Thursday, May 28, 2009

What Happens

Another great bit from Eckhart Tolle.  He relays a story about the Indian sage Krishnamurti:
J. Krishnamurti, the great Indian philospher and spiritual teacher, spoke and travelled almost continually all over the world for more than fifty years attempting to convey through words...that which is beyond words. At one of his talks in the later part of his life, he surprised his audience by asking, "Do you want to know my secret?"

Everyone became very alert. Many people in the audience had been coming to listen to him for twenty or thirty years and still failed to grasp the essence of his teaching. Finally, after all these years, the master would give them the key to understanding.

"This is my secret," he said. "I don't mind what happens." (A New Earth, 198)
You can read an account by Jim Dreaver, one of the people present for this teaching, here.  He offers another quote from Krishnamurti that helps illuminate this simple but profound statement:
When you live with this awareness, this sensitivity, life has an astonishing way of taking care of you. Then there is no problem of security, of what people say or do not say, and that is the beauty of life.
I ran this by my grandmother, one of the wisest folks I know, and she immediately agreed without needing any further explanation.

Krishnamurti discouraged reliance on spiritual practices, which can easily become another source of ego building.  But nevertheless, I find that meditating on the breath is a very direct way to practice this "don't mind" attitude (equanimity might be a synonym.)  The breath is long, then it's short.  It's easy, then it's difficult.  You're alert, then you're sleepy.   You're peaceful, then you're agitated and angry.  The practice is to keep going, regardless.  Not minding what happens.

There comes a point in one's meditation practice when you get so fed up with your monkey mind that you just give up.  You stop trying to focus, to sit still, to do it right... and suddenly the mind gets quiet and concentrated.  I think this may be one of the core lessons we humans are supposed to learn before graduation.  Paradoxically, when we give up trying to "make something happen", that's when it happens.  But we're so programmed to believe that the only way to succeed is through working harder, staying vigilant, pushing through.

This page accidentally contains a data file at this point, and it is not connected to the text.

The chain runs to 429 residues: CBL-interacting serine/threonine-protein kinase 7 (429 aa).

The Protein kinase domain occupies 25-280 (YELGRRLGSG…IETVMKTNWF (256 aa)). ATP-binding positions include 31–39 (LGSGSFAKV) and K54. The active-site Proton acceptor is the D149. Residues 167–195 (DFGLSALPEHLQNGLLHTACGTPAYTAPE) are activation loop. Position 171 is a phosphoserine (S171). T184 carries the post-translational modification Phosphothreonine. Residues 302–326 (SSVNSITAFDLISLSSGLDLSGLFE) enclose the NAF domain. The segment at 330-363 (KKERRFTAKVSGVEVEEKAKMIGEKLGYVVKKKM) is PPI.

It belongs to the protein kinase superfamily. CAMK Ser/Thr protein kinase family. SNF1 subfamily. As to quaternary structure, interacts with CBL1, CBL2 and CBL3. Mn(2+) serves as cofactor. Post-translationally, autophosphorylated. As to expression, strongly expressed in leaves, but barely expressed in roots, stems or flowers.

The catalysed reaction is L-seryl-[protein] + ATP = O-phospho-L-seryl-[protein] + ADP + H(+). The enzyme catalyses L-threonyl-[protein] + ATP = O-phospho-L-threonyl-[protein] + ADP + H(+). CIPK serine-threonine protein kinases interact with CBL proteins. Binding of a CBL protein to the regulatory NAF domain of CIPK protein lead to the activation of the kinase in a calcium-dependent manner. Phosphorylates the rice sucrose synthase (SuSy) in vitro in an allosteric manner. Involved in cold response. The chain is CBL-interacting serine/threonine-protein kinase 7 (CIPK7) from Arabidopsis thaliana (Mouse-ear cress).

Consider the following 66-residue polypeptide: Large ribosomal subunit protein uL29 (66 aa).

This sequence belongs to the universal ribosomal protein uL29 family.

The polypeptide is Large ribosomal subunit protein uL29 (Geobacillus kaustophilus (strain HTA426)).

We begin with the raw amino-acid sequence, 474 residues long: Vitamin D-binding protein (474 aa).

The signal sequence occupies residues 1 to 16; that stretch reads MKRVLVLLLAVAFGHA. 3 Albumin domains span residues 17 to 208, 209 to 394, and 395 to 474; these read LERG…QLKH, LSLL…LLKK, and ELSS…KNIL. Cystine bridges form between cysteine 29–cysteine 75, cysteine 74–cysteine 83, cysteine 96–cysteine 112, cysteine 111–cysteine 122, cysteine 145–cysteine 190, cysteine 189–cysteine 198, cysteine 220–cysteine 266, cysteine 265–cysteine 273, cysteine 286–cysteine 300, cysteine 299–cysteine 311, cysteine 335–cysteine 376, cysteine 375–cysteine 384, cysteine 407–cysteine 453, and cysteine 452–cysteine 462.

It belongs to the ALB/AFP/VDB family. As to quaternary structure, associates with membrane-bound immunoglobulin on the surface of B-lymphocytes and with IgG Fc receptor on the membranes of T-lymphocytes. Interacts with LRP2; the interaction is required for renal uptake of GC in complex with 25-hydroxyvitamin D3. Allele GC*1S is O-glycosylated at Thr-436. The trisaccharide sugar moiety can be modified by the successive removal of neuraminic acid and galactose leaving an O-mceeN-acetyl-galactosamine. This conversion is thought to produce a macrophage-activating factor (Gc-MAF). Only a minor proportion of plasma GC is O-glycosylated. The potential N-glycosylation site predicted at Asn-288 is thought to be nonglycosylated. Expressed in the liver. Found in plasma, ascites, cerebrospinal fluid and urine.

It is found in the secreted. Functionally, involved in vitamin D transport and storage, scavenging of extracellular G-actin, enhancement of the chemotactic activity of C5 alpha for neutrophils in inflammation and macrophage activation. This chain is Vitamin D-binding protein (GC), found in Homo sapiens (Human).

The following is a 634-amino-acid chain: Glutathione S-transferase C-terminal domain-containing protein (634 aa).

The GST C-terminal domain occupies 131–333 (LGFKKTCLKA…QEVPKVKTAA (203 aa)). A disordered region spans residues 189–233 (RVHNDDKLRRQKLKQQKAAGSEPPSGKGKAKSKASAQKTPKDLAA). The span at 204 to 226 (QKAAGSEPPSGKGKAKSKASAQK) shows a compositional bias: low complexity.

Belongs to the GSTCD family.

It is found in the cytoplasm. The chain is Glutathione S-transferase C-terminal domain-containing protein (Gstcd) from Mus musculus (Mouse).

Sages from across time and space have the same message for us: surrender to what is true, and the rest will work itself out.  Meditation shows this to be true first hand.  What a relief!  What a blessing!

(As a side note, Tenzin Palmo made a great comment about Krishnamurti when I saw her speak in Dharamsala.  To paraphrase: "I love Krishnamurti but he's very naughty.  He's like a baker that tells you in great detail about the wonders of fresh baked bread, but then refuses to give you instructions for making the bread.")  

1 comment:

  1. Nick,
    Hi, this is Kim from your class from this last Saturday. Thought I'd pop in for a visit. Love your post, especially the concept of not minding what happens. It is such a freeing stance. If it is a stance at all-
    I spent my whole life minding the details. Minding my manners. Minding my spiritual practice. Minding. It's a lot of work I tell you!

    But then in the last decade, I haven't minded so much. I let stuff go. (I had to, it all became very unmanageable). I stopped caring about what others thought of me. And as you probably know...Life is Now. The moment. Full color. Glorious. Needs are met. Delight is experienced. And as Jesus says "Peace that is above or beyond understanding or knowledge is present."

    By the way-I'm a fan (don't know how else to put it-) of Tolle. I read his book about a year after I started learning about living in the moment. He summed everything up gor me, so elegantly.